Procedural Non-Compliance

There are many maintenance-related safety events that are the result of employees not following prescribed procedures for completing a task – known as Failure to Follow Procedures (FFP). The requirement is straightforward, but complying with it in practice is not. Despite the continued training and focus on procedure following, FFP is one of the most pervasive human factors issues in aviation maintenance, contributing to a majority of all accidents/incidents. The historic response to FFP was focused on the employee, which led to a blame cycle of training or disciplinary action. Although blaming-and-training can be faster and easier in the short term, experts have found that person-centered mitigations like “blame-and-train” do not effectively reduce FFP. Instead, a systematic approach is needed, where contributors at all levels of the organization are addressed.

Training and Tools

Follow Procedure Training: The Buck Stops with Me

Aviation Maintenance Technicians (AMTs) and other industry personnel have the technical knowledge to safely perform their jobs, so why does failure to follow procedure (FFP) remain a leading cause in administrative actions? Reducing FFP events and improving an organization's safety culture require continuous effort and a shared commitment to creating a culture of procedure following and becoming safety champions. Workers at all levels must work together and be able to prompt one another to follow procedures at all times. We must all understand that when it comes to FFP, the Buck Stops With Me! 

Follow Procedure Training

Select the file below to download the Follow Procedures Training to your computer for use within your company's learning management system. Once downloaded, unzip and extract files to a designated folder. Select the "Index" file to run the training. If you need help, please contact Kim Brewer.

Before-and-After Procedure Following Task Cards

Improvement requires continuous effort and a shared commitment to creating a culture of procedure following; Before-and-After Procedure Following Task Cards are tools to help in that effort. These cards remind personnel of important steps to complete before, during, and after performing tasks. Cards are laminated and designed to hang from a lanyard. The FAA's Aerospace Human Factors Research Division has a small number of cards available for distribution; however, larger organizations may choose to print cards for their AMTs, Supervisors and Managers, and Procedure Writers.

Some companies may also elect to personalize the cards by replacing the FAA with their company logo. When ordering, please consider the number of cards you will need for each position prior to ordering. For example, your organization may have 100 AMTs, 10 Supervisor/Managers, and only 5 Procedure Writers. Select the links below to download the Before-and-After Procedure Following Task Cards to your computer.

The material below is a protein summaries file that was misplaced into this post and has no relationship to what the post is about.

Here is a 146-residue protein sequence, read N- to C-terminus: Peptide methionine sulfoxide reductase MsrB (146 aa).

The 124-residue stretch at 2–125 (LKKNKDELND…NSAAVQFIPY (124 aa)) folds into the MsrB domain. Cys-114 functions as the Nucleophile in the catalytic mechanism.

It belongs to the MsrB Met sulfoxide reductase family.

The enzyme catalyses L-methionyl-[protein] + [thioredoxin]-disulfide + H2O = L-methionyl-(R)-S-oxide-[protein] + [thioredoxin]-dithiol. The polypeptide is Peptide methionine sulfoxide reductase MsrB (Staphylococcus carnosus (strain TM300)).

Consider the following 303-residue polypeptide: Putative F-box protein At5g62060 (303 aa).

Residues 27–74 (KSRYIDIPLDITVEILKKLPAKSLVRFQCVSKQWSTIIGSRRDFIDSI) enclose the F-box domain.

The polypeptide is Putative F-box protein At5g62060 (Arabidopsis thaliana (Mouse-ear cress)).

• Procedural Compliance - Handbook (PDF) 
    This handbook is a compilation of countermeasures that can be used to build a systematic response to FFP where contributors at all levels of the organization are considered and mitigated.
  • Design and Use of Technical Information (PDF) 
    This activity, started in 2013, address the variety of challenges associated with the design and use of technical instructions. “Failure to follow the check list or procedures” applies to all aviation environments. This issue is repeatedly identified as a significant contributing factor in aviation maintenance events and accidents. This research includes all maintenance documentation for all aircraft categories and associated systems.  
  • Failure to Follow Procedures Contributing Factors (PDF) 
    This document contains some of the most common behaviors and attitudes that contribute to FFP risk. List 1, shown on the next page, provides example of FFP behaviors. Then, List 2 details the organizational or personal attitudes/(in)actions that likely cause the List 1 behaviors.
  • Failure to Follow Written Procedures (
    Most tasks in aviation have a mandated written procedure to be followed specifically under the Code of Federal Regulations (CFR) Part 14, Section 43.13(a). However, the incidence of Failure to Follow Procedure (FFP) events continues to be a major issue in aviation maintenance. This report details the results over 100 literature sources to identify human factors. Results showed that the top three areas of concern were the validity and availability of the procedure documentation, the difficulty of the task being performed, and the organizations social rules/norms.
  • Failure to Follow Procedures: Deviations are a significant Factor in Maintenance Errors. (PDF) 



Last updated: Tuesday, October 31, 2023